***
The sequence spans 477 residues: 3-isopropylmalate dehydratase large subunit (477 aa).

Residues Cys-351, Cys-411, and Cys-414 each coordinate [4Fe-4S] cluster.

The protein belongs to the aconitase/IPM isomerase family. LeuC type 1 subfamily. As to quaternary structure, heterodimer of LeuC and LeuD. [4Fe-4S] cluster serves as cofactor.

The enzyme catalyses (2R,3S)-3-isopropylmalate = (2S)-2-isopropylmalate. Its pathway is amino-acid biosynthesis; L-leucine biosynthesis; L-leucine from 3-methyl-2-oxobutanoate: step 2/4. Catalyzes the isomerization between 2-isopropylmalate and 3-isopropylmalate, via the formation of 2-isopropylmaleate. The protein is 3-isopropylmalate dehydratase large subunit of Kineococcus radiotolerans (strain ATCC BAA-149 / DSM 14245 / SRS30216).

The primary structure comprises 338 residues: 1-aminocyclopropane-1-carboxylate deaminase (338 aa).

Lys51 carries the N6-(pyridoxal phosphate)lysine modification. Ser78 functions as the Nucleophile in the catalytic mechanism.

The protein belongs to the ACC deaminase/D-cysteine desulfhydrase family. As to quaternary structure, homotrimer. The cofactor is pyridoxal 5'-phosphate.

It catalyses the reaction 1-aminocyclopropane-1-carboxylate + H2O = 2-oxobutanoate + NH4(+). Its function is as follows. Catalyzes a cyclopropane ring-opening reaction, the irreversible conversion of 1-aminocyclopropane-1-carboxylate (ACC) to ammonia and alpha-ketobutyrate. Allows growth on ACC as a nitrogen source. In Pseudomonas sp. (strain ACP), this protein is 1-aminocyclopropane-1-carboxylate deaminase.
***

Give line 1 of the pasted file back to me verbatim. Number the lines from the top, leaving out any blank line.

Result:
The sequence spans 477 residues: 3-isopropylmalate dehydratase large subunit (477 aa).